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As more people buy home computers and create home networks, the demand for broadband (high-speed) connections steadily increases.
Asymmetric Digital Subscriber Line (ADSL) technology currently dominate the industry.
While this technology provides Internet connections that are many times faster than a 56K modem, it still is not fast enough to support the integration of home services such as digital television and video-on-demand.
Standard phone service limits the frequencies that the switches, telephones and other equipment can carry, however, human voice, speaking in normal conversational tones, can be carried in a frequency range of 400 to 3,400 Hertz (cycles per second) and, in most cases, the wires themselves have the potential to handle frequencies of up to several-million Hertz.
Modern equipment that sends digital data can safely use much more of the telephone line’s capacity, and DSL does just that.
VDSL or VHDSL (Very-high-bit-rate Digital Subscriber Line) is a DSL (Digital Subscriber Line) technology providing faster data transmission over a single untwisted or twisted pair of copper wires.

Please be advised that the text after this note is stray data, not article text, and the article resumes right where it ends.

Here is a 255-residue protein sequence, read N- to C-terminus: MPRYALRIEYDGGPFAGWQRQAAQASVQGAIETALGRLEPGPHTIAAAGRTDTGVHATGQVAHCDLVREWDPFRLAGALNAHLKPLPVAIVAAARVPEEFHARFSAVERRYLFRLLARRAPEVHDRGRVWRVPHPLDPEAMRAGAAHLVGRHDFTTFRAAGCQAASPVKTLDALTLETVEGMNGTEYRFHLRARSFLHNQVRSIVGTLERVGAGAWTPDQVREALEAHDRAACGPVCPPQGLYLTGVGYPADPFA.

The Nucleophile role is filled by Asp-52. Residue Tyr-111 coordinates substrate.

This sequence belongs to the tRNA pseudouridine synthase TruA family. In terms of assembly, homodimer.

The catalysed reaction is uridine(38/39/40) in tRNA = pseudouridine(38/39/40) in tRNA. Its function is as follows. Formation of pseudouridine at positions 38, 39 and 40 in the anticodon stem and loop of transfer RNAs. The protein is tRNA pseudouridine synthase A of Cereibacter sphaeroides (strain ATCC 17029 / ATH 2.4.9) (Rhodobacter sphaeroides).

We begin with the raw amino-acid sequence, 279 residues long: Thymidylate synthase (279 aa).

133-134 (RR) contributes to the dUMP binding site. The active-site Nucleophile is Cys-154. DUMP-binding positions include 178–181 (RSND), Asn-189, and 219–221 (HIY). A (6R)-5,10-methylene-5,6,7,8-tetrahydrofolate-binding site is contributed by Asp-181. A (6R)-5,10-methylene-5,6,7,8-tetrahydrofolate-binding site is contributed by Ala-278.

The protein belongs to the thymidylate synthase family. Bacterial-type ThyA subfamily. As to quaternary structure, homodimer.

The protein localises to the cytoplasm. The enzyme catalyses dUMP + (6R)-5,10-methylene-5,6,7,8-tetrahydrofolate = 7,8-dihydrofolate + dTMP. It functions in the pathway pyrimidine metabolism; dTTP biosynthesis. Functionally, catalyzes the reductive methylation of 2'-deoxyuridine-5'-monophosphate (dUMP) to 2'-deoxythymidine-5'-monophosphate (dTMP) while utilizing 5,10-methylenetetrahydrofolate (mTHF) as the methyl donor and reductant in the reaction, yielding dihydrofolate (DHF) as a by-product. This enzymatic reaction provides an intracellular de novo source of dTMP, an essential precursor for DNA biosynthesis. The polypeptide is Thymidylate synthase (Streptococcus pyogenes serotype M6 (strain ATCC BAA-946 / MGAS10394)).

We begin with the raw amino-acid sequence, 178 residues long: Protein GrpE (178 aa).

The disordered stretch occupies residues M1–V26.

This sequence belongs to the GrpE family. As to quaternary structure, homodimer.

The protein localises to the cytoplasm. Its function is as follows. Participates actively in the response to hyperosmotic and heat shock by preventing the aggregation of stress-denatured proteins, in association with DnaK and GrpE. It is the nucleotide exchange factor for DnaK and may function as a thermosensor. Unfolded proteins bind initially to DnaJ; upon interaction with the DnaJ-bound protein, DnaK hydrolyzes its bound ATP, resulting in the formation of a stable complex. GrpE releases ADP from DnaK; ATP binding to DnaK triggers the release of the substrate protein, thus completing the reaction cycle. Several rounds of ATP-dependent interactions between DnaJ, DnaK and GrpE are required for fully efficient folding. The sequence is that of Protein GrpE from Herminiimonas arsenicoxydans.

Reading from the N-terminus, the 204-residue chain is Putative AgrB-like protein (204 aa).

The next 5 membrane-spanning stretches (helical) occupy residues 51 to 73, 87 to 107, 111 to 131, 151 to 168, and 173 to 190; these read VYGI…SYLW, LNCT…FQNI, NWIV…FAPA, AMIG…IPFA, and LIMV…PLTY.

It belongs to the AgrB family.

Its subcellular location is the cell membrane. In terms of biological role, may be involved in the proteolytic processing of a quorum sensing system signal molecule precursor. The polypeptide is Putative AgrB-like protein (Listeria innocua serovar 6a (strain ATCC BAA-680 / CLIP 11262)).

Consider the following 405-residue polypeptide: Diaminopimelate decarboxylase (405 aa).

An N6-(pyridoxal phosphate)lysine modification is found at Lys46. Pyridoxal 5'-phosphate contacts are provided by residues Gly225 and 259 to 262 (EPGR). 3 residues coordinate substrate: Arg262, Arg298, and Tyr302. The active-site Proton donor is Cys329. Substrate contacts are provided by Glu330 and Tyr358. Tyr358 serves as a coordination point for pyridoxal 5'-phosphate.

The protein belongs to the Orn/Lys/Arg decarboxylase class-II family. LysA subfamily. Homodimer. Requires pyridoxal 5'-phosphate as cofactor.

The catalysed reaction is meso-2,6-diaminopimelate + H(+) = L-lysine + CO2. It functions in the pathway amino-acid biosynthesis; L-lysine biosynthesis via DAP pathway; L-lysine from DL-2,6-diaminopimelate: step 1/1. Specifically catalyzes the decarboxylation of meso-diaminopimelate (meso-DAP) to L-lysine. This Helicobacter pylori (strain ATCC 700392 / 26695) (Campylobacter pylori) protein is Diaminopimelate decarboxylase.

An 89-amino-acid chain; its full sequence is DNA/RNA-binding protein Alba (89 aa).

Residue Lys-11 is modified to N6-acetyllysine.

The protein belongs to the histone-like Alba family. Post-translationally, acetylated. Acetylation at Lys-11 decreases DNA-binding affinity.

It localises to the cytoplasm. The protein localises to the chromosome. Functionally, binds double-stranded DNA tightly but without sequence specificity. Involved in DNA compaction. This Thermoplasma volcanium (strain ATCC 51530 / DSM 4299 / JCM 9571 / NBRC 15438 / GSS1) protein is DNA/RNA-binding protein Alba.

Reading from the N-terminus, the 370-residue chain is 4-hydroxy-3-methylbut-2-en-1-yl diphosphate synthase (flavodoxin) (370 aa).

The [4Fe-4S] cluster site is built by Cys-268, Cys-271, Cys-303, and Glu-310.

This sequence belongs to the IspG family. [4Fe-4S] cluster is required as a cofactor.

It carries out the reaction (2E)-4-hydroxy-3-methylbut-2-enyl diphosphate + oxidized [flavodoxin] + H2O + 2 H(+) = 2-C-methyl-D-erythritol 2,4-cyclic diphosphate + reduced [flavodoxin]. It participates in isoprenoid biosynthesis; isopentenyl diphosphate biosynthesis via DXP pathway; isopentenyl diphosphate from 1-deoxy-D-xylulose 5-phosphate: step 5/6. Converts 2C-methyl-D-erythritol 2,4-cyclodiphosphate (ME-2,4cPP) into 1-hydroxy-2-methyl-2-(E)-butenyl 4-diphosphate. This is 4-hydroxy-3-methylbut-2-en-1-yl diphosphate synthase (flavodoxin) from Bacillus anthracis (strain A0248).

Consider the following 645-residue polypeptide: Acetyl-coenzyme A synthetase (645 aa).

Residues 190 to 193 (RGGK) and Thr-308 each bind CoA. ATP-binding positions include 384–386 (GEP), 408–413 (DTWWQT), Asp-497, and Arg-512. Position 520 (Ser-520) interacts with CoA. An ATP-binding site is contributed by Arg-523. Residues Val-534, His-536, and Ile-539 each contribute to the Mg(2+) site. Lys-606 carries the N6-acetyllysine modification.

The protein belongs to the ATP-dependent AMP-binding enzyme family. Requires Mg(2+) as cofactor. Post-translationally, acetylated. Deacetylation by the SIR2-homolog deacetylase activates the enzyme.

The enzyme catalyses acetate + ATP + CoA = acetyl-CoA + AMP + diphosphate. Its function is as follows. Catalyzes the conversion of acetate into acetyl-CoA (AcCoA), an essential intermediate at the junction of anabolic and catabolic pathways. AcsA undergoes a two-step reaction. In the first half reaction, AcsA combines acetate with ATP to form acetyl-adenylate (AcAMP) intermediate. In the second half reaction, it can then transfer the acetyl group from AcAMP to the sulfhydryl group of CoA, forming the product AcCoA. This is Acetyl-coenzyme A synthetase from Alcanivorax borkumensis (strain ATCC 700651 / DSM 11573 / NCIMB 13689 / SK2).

These fast speeds mean that VDSL is capable of supporting high bandwidth applications such as HDTV, as well as telephone services (Voice over IP) and general Internet access, over a single connection.
VDSL is deployed over existing wiring used for POTS (Plain Old Telephone Service) and lower-speed DSL connections.
Second-generation of VDSL systems, the VDSL2, use bandwidth of up to 30 MHz to provide data rates exceeding 100 Mbit/s simultaneously in both the upstream and downstream directions. The maximum available bit rate is achieved at a range of about 300 meters; performance degrades as the loop attenuation increases.
Currently, the standard VDSL uses up to 7 different frequency bands, which enables customization of data rate between upstream and downstream depending on the service offering and spectrum regulations.
First generation VDSL standard specified both QAM (Quadrature amplitude modulation) and DMT (Discrete Multi-Tone modulation). In 2006, ITU-T standardized VDSL in recommendation G.993.2 which specified only DMT modulation for VDSL2.